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Exclusive Interview: Nvidia's Ian Buck Talks GPGPU

Meet Nvidia's Ian Buck

Thanks for taking the time to chat today. Let's start with some basics. Why don't you tell our readers a little bit about yourself and what you currently do at Nvidia?

I’m the Software Director for GPU Computing here at Nvidia. My main focus is to build and evolve a complete GPU computing platform, which includes system software, developer tools, language and compiler direction, libraries, and targeted applications and algorithms. With the help of a great team, we develop both the end-user software as well as set the direction for GPU computing within Nvidia.

Why don't we start from the beginning? I imagine that your interest in GPGPU didn't start when you were 5 years old--what were the events going on at Princeton or Stanford that really led you to discover an interest in GPGPU?

I did dabble in GPU computing in my Princeton days, experimenting with thermal convection and fluid simulation on graphics hardware, which, at the time was the SGI O2. Though things were so very constrained, it was hard to make a case for it.

I seriously started looking at GPU computing during my PhD research at Stanford. At Stanford, I, along with others in the research community realized that the natural progression of programmable graphics was the evolution of the GPU into a more general purpose processor. We wrote one of the first SIGGRAPH papers on ray tracing with DX9-class GPU hardware to help prove the point. What was so motivating about the work was that this commodity processor, which was available in everyone’s PC, was following a Moore’s law cubed performance growth rate, way faster than the CPU. This begged the question: what could a PC do if it had multiple orders magnitude more computing horsepower than today? A total game-changer for the computational sciences as well as computer vision, AI, data mining, and graphics.

What was your role with Brook?

After working on the ability to ray trace on the GPU, my research focus at Stanford switched to understanding the right programming model for GPU computing. At the time, many others had shown that the GPU was good at a variety of different applications, but there wasn’t a good framework or programming model on how one should think about the GPU as a compute device. At the time, it required a PhD in computer graphics to be able to port an application to the GPU. So I started the Brook project with the goal of defining a programming language for GPU computing, which abstracted the graphics-isms of the GPU into more general programming concepts. Brook’s fundamental programming concept was the “stream,” which was a collection of data elements requiring similar work. Brook eventually became my PhD thesis at Stanford.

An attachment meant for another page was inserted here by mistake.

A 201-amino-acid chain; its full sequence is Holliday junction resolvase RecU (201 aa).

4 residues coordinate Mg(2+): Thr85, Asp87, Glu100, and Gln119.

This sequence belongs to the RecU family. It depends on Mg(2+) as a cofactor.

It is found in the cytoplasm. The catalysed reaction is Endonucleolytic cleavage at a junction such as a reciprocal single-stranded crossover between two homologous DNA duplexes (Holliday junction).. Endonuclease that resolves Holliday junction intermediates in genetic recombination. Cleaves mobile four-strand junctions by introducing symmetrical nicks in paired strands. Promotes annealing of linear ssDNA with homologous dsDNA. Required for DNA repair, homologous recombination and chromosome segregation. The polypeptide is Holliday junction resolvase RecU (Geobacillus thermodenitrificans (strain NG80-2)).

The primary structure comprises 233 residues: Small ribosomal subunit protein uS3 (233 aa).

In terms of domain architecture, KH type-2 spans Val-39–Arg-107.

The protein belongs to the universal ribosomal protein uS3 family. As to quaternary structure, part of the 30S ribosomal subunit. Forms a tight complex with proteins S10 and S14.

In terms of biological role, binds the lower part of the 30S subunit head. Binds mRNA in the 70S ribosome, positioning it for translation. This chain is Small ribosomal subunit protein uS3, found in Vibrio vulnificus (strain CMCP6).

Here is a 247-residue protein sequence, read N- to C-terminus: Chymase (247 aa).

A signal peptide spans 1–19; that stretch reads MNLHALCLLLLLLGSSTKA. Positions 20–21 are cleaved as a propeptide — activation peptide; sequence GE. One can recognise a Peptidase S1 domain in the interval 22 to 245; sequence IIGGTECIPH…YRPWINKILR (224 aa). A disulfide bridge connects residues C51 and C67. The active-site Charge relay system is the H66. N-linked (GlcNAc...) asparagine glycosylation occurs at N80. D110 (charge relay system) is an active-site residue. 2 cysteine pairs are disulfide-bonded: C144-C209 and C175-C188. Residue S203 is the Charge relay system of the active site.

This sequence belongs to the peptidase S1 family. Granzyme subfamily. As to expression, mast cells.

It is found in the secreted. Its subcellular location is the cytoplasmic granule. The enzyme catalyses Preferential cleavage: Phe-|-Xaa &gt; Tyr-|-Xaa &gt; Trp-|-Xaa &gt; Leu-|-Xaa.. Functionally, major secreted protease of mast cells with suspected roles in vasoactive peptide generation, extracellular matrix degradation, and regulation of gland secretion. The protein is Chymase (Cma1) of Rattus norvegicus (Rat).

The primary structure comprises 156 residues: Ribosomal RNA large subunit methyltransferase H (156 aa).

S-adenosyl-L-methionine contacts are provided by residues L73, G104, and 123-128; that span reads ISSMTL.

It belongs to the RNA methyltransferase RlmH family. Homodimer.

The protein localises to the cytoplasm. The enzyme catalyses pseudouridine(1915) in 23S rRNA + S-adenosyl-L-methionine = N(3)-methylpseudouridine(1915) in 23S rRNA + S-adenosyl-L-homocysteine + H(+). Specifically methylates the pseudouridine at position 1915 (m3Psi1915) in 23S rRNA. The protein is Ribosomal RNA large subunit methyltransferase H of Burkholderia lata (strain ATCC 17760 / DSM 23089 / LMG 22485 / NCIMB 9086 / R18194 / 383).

Your work started with Merrimac, the Stanford Streaming Super Computer. How is this different from something like a Tesla?

Brook’s programming model concepts were applicable to more than just GPUs. At Stanford we worked on two different implementations of the Brook programming model: one for GPUs, the other for Merrimac which was a research architecture developed at Stanford. Many of the ideas pioneered as part of Merrimac did influence how GPUs could be improved for general purpose computing. It should also be noted that Bill Dally who was the principle investigator of Merrimac at Stanford, is now the Chief Scientist at Nvidia. 

Did CUDA have any roots in Gelato? What was the first academic exploration of GPGPU? What about the first commercialized use?

I started CUDA while completing my research at Stanford. Nvidia was already very supportive of my research and clearly saw the potential to better enable GPU computing on the hardware side of things. I joined Nvidia to start the CUDA project in 2005. At the time, it was just myself and one other engineer. We’ve now grown the project into the organization it is today, and a central component to Nvidia’s GPUs today. provides a nice history of GPU computing, dating back to 2002.

Currently, AMD pushes Brook as the programing language of choice for GPGPU, whereas Nvidia has C with CUDA extensions. How would you compare the strengths/weaknesses of both?

Starting at Nvidia, we had an opportunity to revisit some of the fundamental design decisions of Brook, which were largely based on what DX9-class hardware could achieve. One of key limitations was the constraints of the memory model, which required the programmer to map their algorithm around a fairly limited memory access pattern. With our C with CUDA extensions, we relaxed those constraints. Fundamentally, the programmer was simply given a massive pool of threads and could access memory any way he or she wished. This improvement, as well as a few others, allowed us to implement full C language semantics on the GPU.